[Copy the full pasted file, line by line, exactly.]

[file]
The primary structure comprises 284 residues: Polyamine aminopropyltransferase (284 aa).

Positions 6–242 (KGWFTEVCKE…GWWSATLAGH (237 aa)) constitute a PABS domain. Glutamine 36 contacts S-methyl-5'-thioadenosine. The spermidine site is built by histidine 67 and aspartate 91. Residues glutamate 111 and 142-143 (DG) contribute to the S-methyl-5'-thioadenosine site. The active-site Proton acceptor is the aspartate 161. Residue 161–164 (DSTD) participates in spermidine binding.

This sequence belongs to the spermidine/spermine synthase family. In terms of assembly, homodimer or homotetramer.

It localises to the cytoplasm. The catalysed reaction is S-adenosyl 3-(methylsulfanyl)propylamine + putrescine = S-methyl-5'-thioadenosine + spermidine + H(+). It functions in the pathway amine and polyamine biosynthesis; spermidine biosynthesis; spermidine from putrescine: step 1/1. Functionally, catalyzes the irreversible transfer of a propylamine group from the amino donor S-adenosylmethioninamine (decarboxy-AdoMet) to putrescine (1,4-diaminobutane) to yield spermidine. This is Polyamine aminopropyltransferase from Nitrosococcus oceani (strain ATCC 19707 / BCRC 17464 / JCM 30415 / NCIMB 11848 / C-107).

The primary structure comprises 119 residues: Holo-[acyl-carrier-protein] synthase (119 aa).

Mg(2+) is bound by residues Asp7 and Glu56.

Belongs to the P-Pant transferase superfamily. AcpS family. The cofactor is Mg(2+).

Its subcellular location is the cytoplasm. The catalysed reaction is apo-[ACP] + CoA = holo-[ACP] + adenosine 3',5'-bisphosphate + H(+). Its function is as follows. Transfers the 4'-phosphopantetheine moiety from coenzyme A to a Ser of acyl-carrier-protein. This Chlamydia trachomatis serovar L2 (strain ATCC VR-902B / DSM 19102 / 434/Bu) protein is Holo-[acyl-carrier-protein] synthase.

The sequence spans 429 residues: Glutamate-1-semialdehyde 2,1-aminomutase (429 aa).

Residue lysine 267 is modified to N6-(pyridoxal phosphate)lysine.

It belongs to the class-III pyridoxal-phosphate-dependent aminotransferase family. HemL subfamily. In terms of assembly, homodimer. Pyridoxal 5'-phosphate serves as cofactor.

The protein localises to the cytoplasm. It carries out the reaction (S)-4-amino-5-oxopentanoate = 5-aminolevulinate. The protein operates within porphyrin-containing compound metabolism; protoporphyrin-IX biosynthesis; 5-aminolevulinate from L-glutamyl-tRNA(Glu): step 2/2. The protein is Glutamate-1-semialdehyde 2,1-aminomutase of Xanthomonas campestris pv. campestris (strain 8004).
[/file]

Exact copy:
The primary structure comprises 284 residues: Polyamine aminopropyltransferase (284 aa).

Positions 6–242 (KGWFTEVCKE…GWWSATLAGH (237 aa)) constitute a PABS domain. Glutamine 36 contacts S-methyl-5'-thioadenosine. The spermidine site is built by histidine 67 and aspartate 91. Residues glutamate 111 and 142-143 (DG) contribute to the S-methyl-5'-thioadenosine site. The active-site Proton acceptor is the aspartate 161. Residue 161–164 (DSTD) participates in spermidine binding.

This sequence belongs to the spermidine/spermine synthase family. In terms of assembly, homodimer or homotetramer.

It localises to the cytoplasm. The catalysed reaction is S-adenosyl 3-(methylsulfanyl)propylamine + putrescine = S-methyl-5'-thioadenosine + spermidine + H(+). It functions in the pathway amine and polyamine biosynthesis; spermidine biosynthesis; spermidine from putrescine: step 1/1. Functionally, catalyzes the irreversible transfer of a propylamine group from the amino donor S-adenosylmethioninamine (decarboxy-AdoMet) to putrescine (1,4-diaminobutane) to yield spermidine. This is Polyamine aminopropyltransferase from Nitrosococcus oceani (strain ATCC 19707 / BCRC 17464 / JCM 30415 / NCIMB 11848 / C-107).

The primary structure comprises 119 residues: Holo-[acyl-carrier-protein] synthase (119 aa).

Mg(2+) is bound by residues Asp7 and Glu56.

Belongs to the P-Pant transferase superfamily. AcpS family. The cofactor is Mg(2+).

Its subcellular location is the cytoplasm. The catalysed reaction is apo-[ACP] + CoA = holo-[ACP] + adenosine 3',5'-bisphosphate + H(+). Its function is as follows. Transfers the 4'-phosphopantetheine moiety from coenzyme A to a Ser of acyl-carrier-protein. This Chlamydia trachomatis serovar L2 (strain ATCC VR-902B / DSM 19102 / 434/Bu) protein is Holo-[acyl-carrier-protein] synthase.

The sequence spans 429 residues: Glutamate-1-semialdehyde 2,1-aminomutase (429 aa).

Residue lysine 267 is modified to N6-(pyridoxal phosphate)lysine.

It belongs to the class-III pyridoxal-phosphate-dependent aminotransferase family. HemL subfamily. In terms of assembly, homodimer. Pyridoxal 5'-phosphate serves as cofactor.

The protein localises to the cytoplasm. It carries out the reaction (S)-4-amino-5-oxopentanoate = 5-aminolevulinate. The protein operates within porphyrin-containing compound metabolism; protoporphyrin-IX biosynthesis; 5-aminolevulinate from L-glutamyl-tRNA(Glu): step 2/2. The protein is Glutamate-1-semialdehyde 2,1-aminomutase of Xanthomonas campestris pv. campestris (strain 8004).